Saying something like, ‘The vast majority of people who are infected recover,’ doesn’t help somebody manage their concerns in the moment, Dr. Abrams said.
Don’t minimize the other person’s fears. Saying things like, ‘You have nothing to worry about,’ does not make anxiety magically disappear… Nix the word ‘should.’ Statements with the word ‘should’ sound supportive, but they aren’t.
That’s because we are telling people what to do or how to feel, saidSonia Fregoso, a licensed marriage and family therapist…Instead, we should reflect, validate and be curious. A better way to phrase your concern is by using reflection, validation and curiosity, and in that order, Ms. Fregoso said. Mirror the emotion you hear in your friend’s voice. Fear, sadness and worry are all common emotions people are feeling right now…If you’ve said the wrong thing, you can still repair.
Once you realize what dismissive positivity statements sound like, you may realize you’ve botched the job as a confidant. It’s not too late to do some damage control. Dr. Abrams suggests reaching out and being transparent about missing the mark. Say something like, ‘Hey, I noticed when we were talking earlier, it didn’t seem like you were connecting with what I was saying. I realize I slipped into cheerleader mode too quickly. Can we try again? How are you doing now?’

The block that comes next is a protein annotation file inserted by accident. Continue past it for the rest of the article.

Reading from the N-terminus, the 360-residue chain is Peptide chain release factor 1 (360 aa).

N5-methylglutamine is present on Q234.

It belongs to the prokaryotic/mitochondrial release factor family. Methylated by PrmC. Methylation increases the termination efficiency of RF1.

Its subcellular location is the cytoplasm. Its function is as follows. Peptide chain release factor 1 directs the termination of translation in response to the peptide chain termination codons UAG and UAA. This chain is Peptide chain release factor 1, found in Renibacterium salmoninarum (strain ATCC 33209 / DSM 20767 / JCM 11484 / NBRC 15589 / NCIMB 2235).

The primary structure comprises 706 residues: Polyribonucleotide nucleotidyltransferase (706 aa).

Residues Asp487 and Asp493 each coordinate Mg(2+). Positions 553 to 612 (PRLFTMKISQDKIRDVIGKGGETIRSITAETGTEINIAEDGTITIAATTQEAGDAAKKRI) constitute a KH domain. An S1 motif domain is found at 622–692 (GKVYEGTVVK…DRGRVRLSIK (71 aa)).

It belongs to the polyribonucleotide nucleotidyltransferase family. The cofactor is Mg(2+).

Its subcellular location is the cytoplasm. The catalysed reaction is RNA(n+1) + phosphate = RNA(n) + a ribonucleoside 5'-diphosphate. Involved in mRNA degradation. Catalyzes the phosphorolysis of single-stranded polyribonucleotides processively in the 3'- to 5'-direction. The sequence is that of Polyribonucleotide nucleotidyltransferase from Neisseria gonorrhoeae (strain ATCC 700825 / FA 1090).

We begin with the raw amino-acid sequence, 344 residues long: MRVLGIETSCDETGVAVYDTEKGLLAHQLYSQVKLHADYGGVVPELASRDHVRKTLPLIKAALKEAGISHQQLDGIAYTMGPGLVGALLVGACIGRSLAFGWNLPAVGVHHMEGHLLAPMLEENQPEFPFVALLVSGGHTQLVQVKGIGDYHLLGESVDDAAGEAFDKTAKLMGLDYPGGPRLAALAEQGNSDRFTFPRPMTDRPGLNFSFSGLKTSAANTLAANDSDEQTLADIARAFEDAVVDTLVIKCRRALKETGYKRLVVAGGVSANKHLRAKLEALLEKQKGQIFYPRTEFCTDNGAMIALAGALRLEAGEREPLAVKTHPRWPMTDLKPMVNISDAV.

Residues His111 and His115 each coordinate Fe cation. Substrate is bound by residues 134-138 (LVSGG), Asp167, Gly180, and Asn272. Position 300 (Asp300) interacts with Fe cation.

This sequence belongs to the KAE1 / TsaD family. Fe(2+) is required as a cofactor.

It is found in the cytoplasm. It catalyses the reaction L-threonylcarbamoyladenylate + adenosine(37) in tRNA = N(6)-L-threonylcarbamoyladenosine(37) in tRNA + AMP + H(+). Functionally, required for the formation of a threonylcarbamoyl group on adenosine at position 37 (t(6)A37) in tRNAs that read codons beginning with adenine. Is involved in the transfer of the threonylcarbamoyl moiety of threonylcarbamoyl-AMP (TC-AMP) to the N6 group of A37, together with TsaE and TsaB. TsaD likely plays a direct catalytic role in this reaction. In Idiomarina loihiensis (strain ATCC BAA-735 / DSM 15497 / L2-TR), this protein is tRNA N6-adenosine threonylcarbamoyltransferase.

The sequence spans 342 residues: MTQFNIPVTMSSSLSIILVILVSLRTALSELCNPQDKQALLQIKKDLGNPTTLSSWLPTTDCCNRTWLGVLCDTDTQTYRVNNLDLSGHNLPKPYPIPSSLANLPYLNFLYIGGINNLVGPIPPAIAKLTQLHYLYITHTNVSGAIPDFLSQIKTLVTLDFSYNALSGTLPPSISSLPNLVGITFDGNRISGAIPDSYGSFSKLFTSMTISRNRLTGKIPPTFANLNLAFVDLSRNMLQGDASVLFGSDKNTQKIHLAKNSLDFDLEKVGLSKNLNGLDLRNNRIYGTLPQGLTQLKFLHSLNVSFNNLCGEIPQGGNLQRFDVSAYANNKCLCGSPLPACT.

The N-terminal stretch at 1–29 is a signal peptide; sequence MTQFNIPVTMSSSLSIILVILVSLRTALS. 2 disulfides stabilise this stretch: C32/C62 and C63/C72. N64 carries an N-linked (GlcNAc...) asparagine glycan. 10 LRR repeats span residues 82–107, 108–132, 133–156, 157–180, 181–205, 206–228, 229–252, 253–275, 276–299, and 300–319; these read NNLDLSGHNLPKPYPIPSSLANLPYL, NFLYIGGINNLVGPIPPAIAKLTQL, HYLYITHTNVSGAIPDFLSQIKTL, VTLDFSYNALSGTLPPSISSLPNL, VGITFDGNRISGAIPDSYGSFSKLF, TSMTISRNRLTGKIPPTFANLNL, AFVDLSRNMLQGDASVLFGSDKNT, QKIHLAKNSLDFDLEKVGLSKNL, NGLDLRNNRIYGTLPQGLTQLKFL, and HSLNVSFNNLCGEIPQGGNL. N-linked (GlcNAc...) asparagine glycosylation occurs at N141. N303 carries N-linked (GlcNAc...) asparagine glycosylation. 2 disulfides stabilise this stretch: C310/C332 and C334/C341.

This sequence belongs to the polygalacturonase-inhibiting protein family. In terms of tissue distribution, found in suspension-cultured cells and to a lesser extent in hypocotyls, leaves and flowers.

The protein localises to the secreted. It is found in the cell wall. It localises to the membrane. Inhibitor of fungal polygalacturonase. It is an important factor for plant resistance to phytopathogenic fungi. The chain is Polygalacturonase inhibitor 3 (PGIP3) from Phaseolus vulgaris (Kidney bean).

If you’re at a loss for what to say next time you feel compelled to slip into cheerleader mode, she suggests asking the person directly what they would find helpful. Recruit them as an ally so you can face the issue together.
“European diplomats and foreign policy experts say that a Joe Biden presidency would restore the United States’ strained alliances with Europe.” Business Insider
NOTE: Lessons can also be used with native English speakers.
Level: Intermediate – Advanced
Language Skills: Reading, writing, and speaking. Vocabulary and grammar activities are included.